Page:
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« Tribeca 2017: Ashley Bell's one for the ages in Psychopaths | Main | Drag Race S937: Madonna & 'Snatch Game' Do-Overs »

Tribeca 2017: My Friend Dahmer

And here's Jason Adams reporting again from the Tribeca Film Festival.

"Even more, they were boys, with their cars, summer jobs... oh my god... are you one of them?"

Sufjan Stevens sings that to the victims of John Wayne Gacy Jr. in his song titled after that serial killer, an attempt at finding some sort of empathy or a modicum of understanding buried beneath the front porch of a gay man's home turned graveyard. And now, taking a similar path through darkness towards more darkness, comes My Friend Dahmer, an adaptation of Derf Backderf's graphic novel about the writer's experiences going to high school with Jeffrey Dahmer...

For those of us who came of age in the 1970s and 80s the specter of gay serial killers hung over our earliest comprehension of what it meant to be gay, like a disturbed prologue to the plague that came riding in on the heels of Gacy and Dahmer, two horsemen of a homosexual apocalypse. Gacy confessed to his crimes in the suburbs of Chicago in 1978 and like a passing of a baton that same year was when Dahmer began his killing spree in Milwaukee, a mere 90 miles away. There among the handful (handful being generous) of gay characters we saw on television - Billy Crystal's Jodie on Soap and Lance Loud on An American Family - stood these men, clowns and cannibals, reported on by the media with a religious-like fervor; just some the horrors awaiting those daring to live that ol' gay lifestyle.

My Friend Dahmer steps us back from that abyss and sits us down in a little wooden desk next to a kid named Jeff. It asks us to try to wrap our heads around something impossible and yet profoundly necessary - how a human being, a boy made of flesh and blood who walked through the same malls and parking lots that we did, could be capable of what Dahmer was capable of. Jeffrey Dahmer couldn't see the people he murdered as people - isn't it vital that we be better? That we try?

15 years ago Jeremy Renner gave the performance of his career (still) playing Dahmer but it's possible he's had the definitive portrait now snatched away, so good is Ross Lynch as teenage Jeff. Like a perversion of the usual coming-of-age story, a butcher's bildungsroman, Lynch and writer-director Marc Meyers show us a young man swerving violently between mania and glassy-eyed nothingness, trying to work out just the right dose of each to build his public-private derangement upon. What's the right shape for a human shaped person, they ask? Bullied and ignored, Dahmer's a joke to the only people who give him the time of day - he stages lisping spazz-attacks in order to get any attention, and shows off his jars of roadkill for fun.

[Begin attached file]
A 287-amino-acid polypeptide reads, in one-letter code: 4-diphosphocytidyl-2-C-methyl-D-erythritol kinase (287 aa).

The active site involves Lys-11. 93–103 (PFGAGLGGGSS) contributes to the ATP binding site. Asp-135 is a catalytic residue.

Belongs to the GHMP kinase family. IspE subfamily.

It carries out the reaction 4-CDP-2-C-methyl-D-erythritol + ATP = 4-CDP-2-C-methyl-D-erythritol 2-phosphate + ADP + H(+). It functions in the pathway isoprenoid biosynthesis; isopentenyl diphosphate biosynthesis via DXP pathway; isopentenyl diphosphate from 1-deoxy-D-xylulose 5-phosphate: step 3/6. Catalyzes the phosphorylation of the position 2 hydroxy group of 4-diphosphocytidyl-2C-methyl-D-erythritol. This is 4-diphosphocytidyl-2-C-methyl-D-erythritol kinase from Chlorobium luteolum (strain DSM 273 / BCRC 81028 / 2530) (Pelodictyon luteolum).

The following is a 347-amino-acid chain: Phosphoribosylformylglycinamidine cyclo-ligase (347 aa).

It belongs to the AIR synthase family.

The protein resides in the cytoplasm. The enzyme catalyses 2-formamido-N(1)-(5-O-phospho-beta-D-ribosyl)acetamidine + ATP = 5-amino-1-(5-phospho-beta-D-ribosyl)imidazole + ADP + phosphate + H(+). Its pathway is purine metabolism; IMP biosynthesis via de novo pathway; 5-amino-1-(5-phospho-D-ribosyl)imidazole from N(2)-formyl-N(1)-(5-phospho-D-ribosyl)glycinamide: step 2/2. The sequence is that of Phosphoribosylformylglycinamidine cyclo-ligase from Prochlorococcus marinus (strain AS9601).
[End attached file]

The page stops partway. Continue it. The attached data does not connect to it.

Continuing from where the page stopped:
The graphic novel source materialBut My Friend Dahmer is better than being just an excuse to leer at the freak, or boiling Dahmer's psychosis down to having been called faggot in the school-yard. It reveals in emotionally painstaking detail the way that every outlet Jeff has available to him is slammed shut, by both external and internal forces. There's his erratic home-life (Anne Heche and Dallas Roberts are particularly good as his mentally ill mother and frayed nerve dad); his thoughtlessly cruel schoolmates who pay him to flop around on the floor; and especially the absurd impossibility of any sexual release - a sub-plot involving a jogging doctor who catches Jeff's eye, like so much of this movie, is a gag minus the punchline; we laugh lest we despair. 

And on the other side of all these slammed doors, Dahmer finally finds himself. And we despair. But we know. We must try to know. We must look, and watch, and listen, and know, the darkness that scuttles off from the light we shine upon it. Or as Sufjan sings it, "In my best behavior I am really just like him; look beneath the floorboards for the secrets I have hid."

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Reader Comments (6)

I swear from the snapshot I thought that kid on the left was Joan Allen

April 29, 2017 | Unregistered CommenterAnonny

I missed the episode of "Austin and Ally" where Austin abandoned music to become a serial killer. Always interesting to see how Disney Channel stars (usually actresses) try to break free from that safe image.

April 30, 2017 | Unregistered CommenterBrevity

Anne Heche deserves an Oscar-worthy role. My God, please.

April 30, 2017 | Unregistered CommenterMareko

That snapshot fascinates me. Joan Allen included.

Never heard of this American serial killer (you got so many!) or the Renner biopic before. This was a good read.

April 30, 2017 | Unregistered CommenterPeggy Sue

Peggy Sue - And they say America is a country that doesn't make things anymore.

This seems so strangely fascinating, I'm looking forward to it.

April 30, 2017 | Unregistered CommenterNick T

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November 20, 2017 | Unregistered CommenterJoel

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